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Crying Babies & Crybabies on a Plane...

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Nobody likes to hear a baby cry, least of all said baby's parents. Crying is the only way really small babies can communicate anything -- hunger, tiredness, discomfort -- and older babies cry for lots of reasons but usually it's distress. On an airplane a baby may cry for their usual reasons, but they may also experience ear pain due to their narrower eustachian tubes behind the eardrum becoming blocked. An adult knows to swallow or yawn to help relieve discomfort, but a baby doesn't. So if your baby is crying due to ear pain, offering something to suck or eat -- breast, bottle, sippy cup, or pacifier -- may provide some relief and the crying will hopefully stop.

But as every parent knows, sometimes babies cry and we don't always know why. No matter what we try or how many possible reasons we cross off the list, the crying continues. That's stressful in the most ideal of circumstances, i.e. being in the comfort of your home, and when you're on an airplane, not only are you supposed to comfort your distressed infant, but apparently every passenger within earshot.

Recently I appeared on Fox & Friends Weekend to discuss the latest "trend" of seating families at the back of the plane. While this notion of a "baby ghetto" is not new, the idea that it is actually happening but also having the onus on parents to ensure they are actually seated with their small children is ridiculous. Representing the other side of the flying with baby topic was Ben Mandelker of the bsideblog. Ben videotaped himself on a flight two years ago in which a baby cried for almost the whole duration while according to Ben, "the dad read a book and the mom did a crossword puzzle for the whole four and a half hour flight."

From our TV discussion and Twitter interactions afterwards, I think Ben seems like a nice guy. But his video made me annoyed. However if it is in fact true, that the parents ignored their baby's cries, he has a point, to a point. Ben didn't come across as anti-baby, more like anti-uninvolved parent. And while I sympathize with Ben and his fellow passengers for having to listen to a baby's cries non-stop, mostly I feel terrible for the baby.

I truly believe that the parents that "do nothing" must be in the minority. I suppose there are parenting philosophies that subscribe to the notion that you are spoiling a baby by responding immediately to their cries, but air travel is a special circumstance. Pick up and at least attempt to soothe your baby.

And as a traveling parent, you should be prepared -- prepared to provide for your baby but also prepared to amuse and comfort her. Pack your carry-on luggage with enough food, snacks, and distractions to last the duration of your journey. Psyche yourself up for a busy flight that may result in sleeping only if you're lucky. Babies are unpredictable. I advocate booking flights at times you think your babies will sleep, but mine usually don't (too noisy) so I book for times they are likely to be in a good mood. I don't feel responsible for the comfort of my fellow passengers, but I am proactive in keeping my kids engaged and comfortable. A bonus side effect of that engagement and comfort is peace and quiet, which benefits everyone around us.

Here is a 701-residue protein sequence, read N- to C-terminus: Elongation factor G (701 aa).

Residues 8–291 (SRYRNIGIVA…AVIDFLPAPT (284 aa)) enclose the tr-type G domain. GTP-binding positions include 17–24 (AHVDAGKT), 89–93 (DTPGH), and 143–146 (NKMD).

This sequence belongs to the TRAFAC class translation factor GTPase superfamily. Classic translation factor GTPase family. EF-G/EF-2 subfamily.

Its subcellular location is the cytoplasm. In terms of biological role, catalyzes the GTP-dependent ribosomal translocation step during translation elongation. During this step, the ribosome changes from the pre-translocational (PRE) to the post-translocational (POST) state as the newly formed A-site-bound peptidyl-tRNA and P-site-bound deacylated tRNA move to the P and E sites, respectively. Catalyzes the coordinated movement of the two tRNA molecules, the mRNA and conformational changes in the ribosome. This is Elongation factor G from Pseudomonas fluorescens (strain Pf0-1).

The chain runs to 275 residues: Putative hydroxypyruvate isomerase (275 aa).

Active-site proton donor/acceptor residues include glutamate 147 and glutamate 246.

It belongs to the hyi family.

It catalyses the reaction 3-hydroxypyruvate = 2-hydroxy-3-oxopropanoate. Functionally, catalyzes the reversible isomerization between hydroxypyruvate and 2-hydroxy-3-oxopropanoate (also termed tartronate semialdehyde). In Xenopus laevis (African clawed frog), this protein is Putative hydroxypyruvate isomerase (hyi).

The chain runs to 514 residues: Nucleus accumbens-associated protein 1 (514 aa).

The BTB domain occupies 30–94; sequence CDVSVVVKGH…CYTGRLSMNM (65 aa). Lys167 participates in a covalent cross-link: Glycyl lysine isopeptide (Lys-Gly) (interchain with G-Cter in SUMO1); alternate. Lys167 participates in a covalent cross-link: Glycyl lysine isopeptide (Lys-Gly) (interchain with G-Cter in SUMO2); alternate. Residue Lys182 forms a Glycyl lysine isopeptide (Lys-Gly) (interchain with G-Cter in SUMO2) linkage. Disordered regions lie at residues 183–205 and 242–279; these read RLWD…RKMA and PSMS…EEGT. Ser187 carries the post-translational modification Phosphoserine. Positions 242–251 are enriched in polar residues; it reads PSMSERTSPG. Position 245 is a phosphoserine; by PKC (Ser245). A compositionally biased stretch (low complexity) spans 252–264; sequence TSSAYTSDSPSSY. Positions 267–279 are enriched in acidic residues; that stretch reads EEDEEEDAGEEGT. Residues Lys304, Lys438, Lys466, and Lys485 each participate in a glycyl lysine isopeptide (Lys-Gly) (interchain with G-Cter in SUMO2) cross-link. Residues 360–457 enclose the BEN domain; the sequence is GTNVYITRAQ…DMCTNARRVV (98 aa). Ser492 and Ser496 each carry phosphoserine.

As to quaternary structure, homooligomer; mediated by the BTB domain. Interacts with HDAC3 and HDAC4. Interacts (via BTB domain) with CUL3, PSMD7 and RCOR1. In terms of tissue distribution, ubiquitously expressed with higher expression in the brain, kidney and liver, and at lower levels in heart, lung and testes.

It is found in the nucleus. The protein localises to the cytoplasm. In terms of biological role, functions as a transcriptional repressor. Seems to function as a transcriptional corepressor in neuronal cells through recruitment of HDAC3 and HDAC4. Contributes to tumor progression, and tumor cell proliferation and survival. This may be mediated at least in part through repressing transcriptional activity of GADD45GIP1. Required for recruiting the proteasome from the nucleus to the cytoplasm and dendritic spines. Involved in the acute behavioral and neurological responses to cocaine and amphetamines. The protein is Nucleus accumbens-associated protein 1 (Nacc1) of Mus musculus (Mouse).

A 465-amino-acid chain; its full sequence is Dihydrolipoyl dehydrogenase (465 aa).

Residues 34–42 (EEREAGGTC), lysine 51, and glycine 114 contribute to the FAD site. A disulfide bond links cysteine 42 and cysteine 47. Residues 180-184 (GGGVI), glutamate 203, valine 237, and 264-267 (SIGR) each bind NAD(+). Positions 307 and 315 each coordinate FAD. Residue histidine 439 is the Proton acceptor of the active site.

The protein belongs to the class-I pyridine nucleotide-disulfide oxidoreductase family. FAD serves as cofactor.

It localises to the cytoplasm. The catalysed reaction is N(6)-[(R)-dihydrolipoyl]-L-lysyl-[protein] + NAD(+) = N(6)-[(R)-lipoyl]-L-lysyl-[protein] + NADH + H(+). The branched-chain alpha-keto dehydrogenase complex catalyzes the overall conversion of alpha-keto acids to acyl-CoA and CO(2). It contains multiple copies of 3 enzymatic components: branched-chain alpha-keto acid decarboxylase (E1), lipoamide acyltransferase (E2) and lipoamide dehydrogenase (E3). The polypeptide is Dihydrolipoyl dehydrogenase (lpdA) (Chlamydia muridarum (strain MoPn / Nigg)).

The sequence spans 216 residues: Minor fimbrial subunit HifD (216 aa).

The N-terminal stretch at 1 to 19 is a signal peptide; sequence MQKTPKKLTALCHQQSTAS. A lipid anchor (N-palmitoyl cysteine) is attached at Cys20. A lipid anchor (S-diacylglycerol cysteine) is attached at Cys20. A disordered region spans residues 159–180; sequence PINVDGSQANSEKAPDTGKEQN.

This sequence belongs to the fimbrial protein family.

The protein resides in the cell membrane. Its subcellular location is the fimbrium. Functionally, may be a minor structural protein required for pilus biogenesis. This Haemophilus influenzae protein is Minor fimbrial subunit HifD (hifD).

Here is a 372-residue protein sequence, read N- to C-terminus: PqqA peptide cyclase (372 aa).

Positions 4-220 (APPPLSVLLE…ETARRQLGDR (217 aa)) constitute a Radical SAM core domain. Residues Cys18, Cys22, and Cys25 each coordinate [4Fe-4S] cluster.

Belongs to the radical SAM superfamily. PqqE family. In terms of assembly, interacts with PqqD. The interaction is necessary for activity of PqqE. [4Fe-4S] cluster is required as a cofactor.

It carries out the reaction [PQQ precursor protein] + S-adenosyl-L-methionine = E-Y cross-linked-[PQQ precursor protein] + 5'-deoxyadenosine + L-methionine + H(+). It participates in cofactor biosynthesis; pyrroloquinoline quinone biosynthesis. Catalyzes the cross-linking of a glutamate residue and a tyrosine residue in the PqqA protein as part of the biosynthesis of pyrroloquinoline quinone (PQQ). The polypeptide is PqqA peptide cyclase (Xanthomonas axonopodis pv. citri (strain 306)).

But saying I don't feel responsible for other passengers' comfort seemed to hit a nerve with people. Within minutes of my Fox News appearance, I had an inbox full of hate mail. And it truly was hate mail.

But I stand by what I said. I hope other passengers will be courteous and civil, but I learned a long time ago not to expect it. As an adult, I feel 100% responsible for my own comfort. If a child kicks my seat, I ask them to stop. And if they didn't stop, I'd notify the flight attendant. If I knew the sound of babies or children would bug me, and I might be around kids, I'd invest in a good pair of noise-canceling headphones. And if a baby is crying and the parents truly weren't doing anything about it, I'd say something. I'd say something like, "I notice your baby is in distress, is there anything I can help you with?" Chances are they'll probably say no. And the baby would probably keep on crying. But at least I'd pointed out the parents' inactivity in a manner that would avoid adding more tension. Passive aggressive? Absolutely. But also? Proactive. Certainly much more so than sitting there stewing and rolling my eyes.

My kids travel well. It isn't and has never been easy, but it's worth it. My husband and I teach them how to conduct themselves in public and in different situations because we want them to grow up to be kind and courteous. Travel and exposure to new cultures expands the mind, and I believe it will help my children develop into the kind of open-minded and tolerant adults I hope they will become.

Corinne McDermott is the founder of Have Baby Will Travel - your online guide for travel with babies, toddlers & young children. From baby packing lists to tips on coping with jet lag in toddlers, Have Baby Will Travel wants to help you travel with your baby! Connect with Corinne on twitter and on Facebook